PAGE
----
March 3, 2024

If You Only See One Film Next Week

TCFF staffer picks the most unforgettable films of the 2018 TCFF
By Ross Boissoneau | July 21, 2018

The Traverse City Film Festival always brings a host of movies the general public knows virtually nothing about. So how to decide which ones to seek out? Which are good and which are really good?

We’re here to help. OK, some of the staff at the Film Fest are here to help. After all, they’ve seen every single film showing at this year’s fest. We asked them to tell us which engaged, surprised, or moved them most. Without further ado, your list of the 2018 Traverse City Film Festival’s sleeper hits:

Roll Red Roll – TCFF Creative Director Meg Weichman says this is a film every parent should see. It’s an account of the 2012 rape of a teenage girl by star players of the Steubenville, Ohio, football team. The crime came to light through the social media posts of the players and friends, and the town closed ranks around the perpetrators. “They vilify this girl,” said Weichman. “I think it’s very important, well told, and compelling.”

Hillbilly – “It’s the first film I watched, and I’m still thinking about it,” said Ivy Hutchison, programming coordinator. She said the documentary about the culture in the South and Appalachia opened her eyes, as it showed the true hillbilly culture, rather than the stereotype of a bunch of uneducated opioid-addicted Trump supporters. “It’s a documentary with universal appeal. I think everyone should see it.”

Blaze – The film tells the story of Blaze Foley, an unsung songwriting legend of the Texas Outlaw Music movement that spawned the likes of Merle Haggard and Willie Nelson. It’s directed by Ethan Hawke. “I’m not a country music fan, but the performances and music blew me away,” said Weichman. “Really great performances and storytelling.”

Minding the Gap – “What do I care about skateboarding?” asked Weichman before seeing the film. After seeing the feature debut of young director Bing Liu, shot in his hometown of Rockford, Illinois, she felt differently. It chronicles the lives and friendships of his skateboarding friends over the course of 12 years. “It’s beautifully shot, and you feel like you know the people,” Weichman said.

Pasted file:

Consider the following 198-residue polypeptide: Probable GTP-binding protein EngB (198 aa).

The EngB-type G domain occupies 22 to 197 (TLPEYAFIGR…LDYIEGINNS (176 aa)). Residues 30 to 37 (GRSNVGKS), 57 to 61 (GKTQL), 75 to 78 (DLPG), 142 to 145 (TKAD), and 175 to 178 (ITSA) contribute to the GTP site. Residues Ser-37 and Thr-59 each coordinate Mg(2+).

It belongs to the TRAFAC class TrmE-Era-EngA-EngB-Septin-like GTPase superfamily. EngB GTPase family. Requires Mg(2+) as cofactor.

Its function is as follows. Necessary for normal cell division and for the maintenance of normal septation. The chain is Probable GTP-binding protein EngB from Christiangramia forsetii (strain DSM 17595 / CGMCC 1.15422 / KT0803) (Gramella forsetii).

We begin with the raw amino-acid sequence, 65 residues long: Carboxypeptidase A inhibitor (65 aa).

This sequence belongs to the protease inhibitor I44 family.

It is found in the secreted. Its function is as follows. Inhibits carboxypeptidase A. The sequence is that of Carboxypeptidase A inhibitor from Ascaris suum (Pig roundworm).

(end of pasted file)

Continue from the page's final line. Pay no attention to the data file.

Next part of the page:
White Tide – Dubbed a docu-comedy, this film tells the story of a small-business owner and family man who gets wiped out during the recession, and then seeks a hidden treasure: a legendary buried stash of cocaine worth $2 million. The actual participants re-enact their misadventures. “It’s a wild ride. You don’t know where it’s going,” said Weichman.

The Guilty – Weichman described this as a taut, gripping thriller. An alarm dispatcher and former police officer answers an emergency call from a kidnapped woman. When the call is suddenly disconnected, the search for the woman and her kidnapper begins. “It’s set nearly entirely in one room and over the phone. It doesn’t need flashy chases or anything,” said Weichman, who adds that if you like thrillers, you’ll love this.

Zama – An Argentine period piece about an era we don’t pay enough attention to. The lead character is a magistrate in the 18th century and unable to advance, return to Spain, or even decide what he really wants. “It’s kind of surreal, a little more arty,” said Weichman. “Off-putting subject matter but a total masterpiece.”

Bathtubs Over Broadway – This film documents the secret world of big-budget industrial musicals created for the likes of McDonald's, Miller Beer, and Chevrolet, some of which had budgets topping My Fair Lady and other shows. “It’s a total delight. It has the best ending,” said Weichman. It won director Dava Whisenant the New Documentary Director Award at the Tribeca Film Festival.

Support the Girls – A heartwarming story set in a Hooters-style restaurant. Regina Hall stars as the mother hen to the put-upon waitresses. “Regina Hall is amazing. She supports her girls but has an awful day, which she tries to face with optimism. It’s a very human film,” said Weichman of this indie comedy.



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